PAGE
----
A new course offered on openSAP aims to give participants hands-on experience with the Internet of Things.
According to Bob Caswell, senior product manager of the Internet of Things (IoT) at SAP, close to 90 percent of the general public is unaware of IoT.
However, he’s hoping this number will decrease with the introduction and launch of Imagine IoT, a new course on the openSAP platform centered on harnessing IoT to improve everyday life.
“As a baseline, this course has no prerequisites. It’s meant to take you end-to-end through being completely naïve to coming out the other end being pretty well educated on what IoT is,” Caswell said, noting that participants in the class will be learning the fundamental technologies of IoT, including sensors, the cloud, and voice recognition.
Patterned after other openSAP courses, Imagine IoT is a three-week class open to students, employees, partners, customers, and whoever else is interested in learning more about IoT. Students will also learn what SAP is doing in IoT in its mission to help businesses Run Simple. Additionally, Caswell said there will be a handful of guest speakers from outside of SAP talking to students about IoT, with presenters coming from Intel, XMPro, and Singapore-based SAP partner Blue Ocean Systems.
“We just want to show that SAP isn’t doing this alone,” Caswell said. “We want to contribute to this new open standard of how things will be connected and how that will improve our lives.”
With such a large emphasis on using IoT to better lives, it may not come as a surprise that the course is adding some optimism into its curriculum.
“We’re also positioning it as, what we like to call the ‘Internet of Good Things.’ Part of the experience is not just thinking of how the Internet of Things can improve life for business, but for life in general,” Caswell said.
The mission of inspiring students to take what they learn out of the classroom and beyond business climaxes with a class-wide prototyping challenge at the end of the course’s three weeks. Applying design thinking, course participants are invited to pick any scenario from their business or personal life, or relevant use-case that can be improved by an IoT-type experience or implementation. From there, students will put together mock ups of their proposed products and apps through SAP’s Build tool, which launched earlier this month. Build allows users to collaboratively develop prototypes with respective project teams, engage with end-users for feedback, or use various Build prototype templates while getting a hands-on experience with the design process.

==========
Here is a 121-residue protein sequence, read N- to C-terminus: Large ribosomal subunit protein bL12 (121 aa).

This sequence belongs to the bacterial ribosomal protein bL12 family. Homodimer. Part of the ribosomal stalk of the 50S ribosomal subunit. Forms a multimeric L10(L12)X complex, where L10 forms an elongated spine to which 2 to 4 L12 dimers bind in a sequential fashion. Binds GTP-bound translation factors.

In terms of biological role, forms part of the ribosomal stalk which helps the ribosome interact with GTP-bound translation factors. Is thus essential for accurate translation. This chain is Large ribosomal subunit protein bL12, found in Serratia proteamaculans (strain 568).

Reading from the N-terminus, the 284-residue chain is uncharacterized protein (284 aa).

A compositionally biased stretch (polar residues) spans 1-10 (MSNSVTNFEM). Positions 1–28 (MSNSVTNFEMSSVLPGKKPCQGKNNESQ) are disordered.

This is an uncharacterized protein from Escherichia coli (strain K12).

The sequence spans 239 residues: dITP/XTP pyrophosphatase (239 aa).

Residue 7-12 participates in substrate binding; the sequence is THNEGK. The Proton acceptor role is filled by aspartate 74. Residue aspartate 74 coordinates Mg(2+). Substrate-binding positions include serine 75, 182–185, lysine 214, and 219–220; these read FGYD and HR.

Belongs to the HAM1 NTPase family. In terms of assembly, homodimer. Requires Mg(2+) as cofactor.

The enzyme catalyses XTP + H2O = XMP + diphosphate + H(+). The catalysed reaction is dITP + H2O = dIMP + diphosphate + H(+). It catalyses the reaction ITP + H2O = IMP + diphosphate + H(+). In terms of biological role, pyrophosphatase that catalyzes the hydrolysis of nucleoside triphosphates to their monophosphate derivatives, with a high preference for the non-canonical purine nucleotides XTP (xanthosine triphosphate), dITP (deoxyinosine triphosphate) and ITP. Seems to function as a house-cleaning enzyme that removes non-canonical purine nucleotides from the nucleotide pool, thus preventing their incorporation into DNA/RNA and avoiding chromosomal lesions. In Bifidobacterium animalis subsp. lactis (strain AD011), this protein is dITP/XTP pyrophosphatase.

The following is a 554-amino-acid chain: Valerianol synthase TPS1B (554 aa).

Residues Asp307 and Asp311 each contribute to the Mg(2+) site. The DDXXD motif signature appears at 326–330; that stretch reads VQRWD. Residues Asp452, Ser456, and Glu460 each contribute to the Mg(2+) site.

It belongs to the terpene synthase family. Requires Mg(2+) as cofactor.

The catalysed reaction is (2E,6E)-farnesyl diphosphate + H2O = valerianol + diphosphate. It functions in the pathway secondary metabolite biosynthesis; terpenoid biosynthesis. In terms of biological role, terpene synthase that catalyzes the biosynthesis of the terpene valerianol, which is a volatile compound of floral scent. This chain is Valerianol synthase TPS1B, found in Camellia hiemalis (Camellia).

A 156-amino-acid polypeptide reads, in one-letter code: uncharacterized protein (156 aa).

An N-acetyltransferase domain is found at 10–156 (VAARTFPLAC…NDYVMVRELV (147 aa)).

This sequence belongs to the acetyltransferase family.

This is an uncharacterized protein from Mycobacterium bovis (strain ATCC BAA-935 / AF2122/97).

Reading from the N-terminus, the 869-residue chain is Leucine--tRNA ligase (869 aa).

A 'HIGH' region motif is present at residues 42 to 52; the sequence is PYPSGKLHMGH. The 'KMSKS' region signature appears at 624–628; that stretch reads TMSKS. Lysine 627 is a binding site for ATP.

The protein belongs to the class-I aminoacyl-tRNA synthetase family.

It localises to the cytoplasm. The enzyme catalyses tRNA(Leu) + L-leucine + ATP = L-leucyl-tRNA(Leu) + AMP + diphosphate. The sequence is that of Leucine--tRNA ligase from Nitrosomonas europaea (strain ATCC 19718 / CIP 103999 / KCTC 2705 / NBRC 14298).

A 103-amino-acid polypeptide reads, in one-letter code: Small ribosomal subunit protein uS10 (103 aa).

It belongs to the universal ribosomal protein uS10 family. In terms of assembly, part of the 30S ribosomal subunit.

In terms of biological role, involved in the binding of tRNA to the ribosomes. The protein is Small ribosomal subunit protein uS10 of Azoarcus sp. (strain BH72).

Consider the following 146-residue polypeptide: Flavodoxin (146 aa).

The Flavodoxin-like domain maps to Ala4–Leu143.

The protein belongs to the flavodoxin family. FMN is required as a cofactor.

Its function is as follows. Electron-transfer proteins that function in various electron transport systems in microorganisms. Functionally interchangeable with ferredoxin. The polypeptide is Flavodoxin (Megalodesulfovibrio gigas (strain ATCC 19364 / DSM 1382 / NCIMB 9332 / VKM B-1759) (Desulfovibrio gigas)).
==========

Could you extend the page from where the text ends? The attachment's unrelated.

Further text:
“In the end, we are teaching them how to use Build,” Caswell said. “Build allows you to upload or import hand-drawn pictures and connect screens and share them with your peers or friends and have people actually try to navigate through your first prototype and you can see a heat map and get notes on their experience.”
Using Build to create their mockups, competitors will go through an anonymous peer review process on openSAP, with the top-rated prototypes showcased in a gallery at the course’s conclusion. During the gallery show, a panel of internal experts will judge and decide the top 10 prototypes, who will then get to decide on a $5,000 donation to a charity from SAP on their behalf.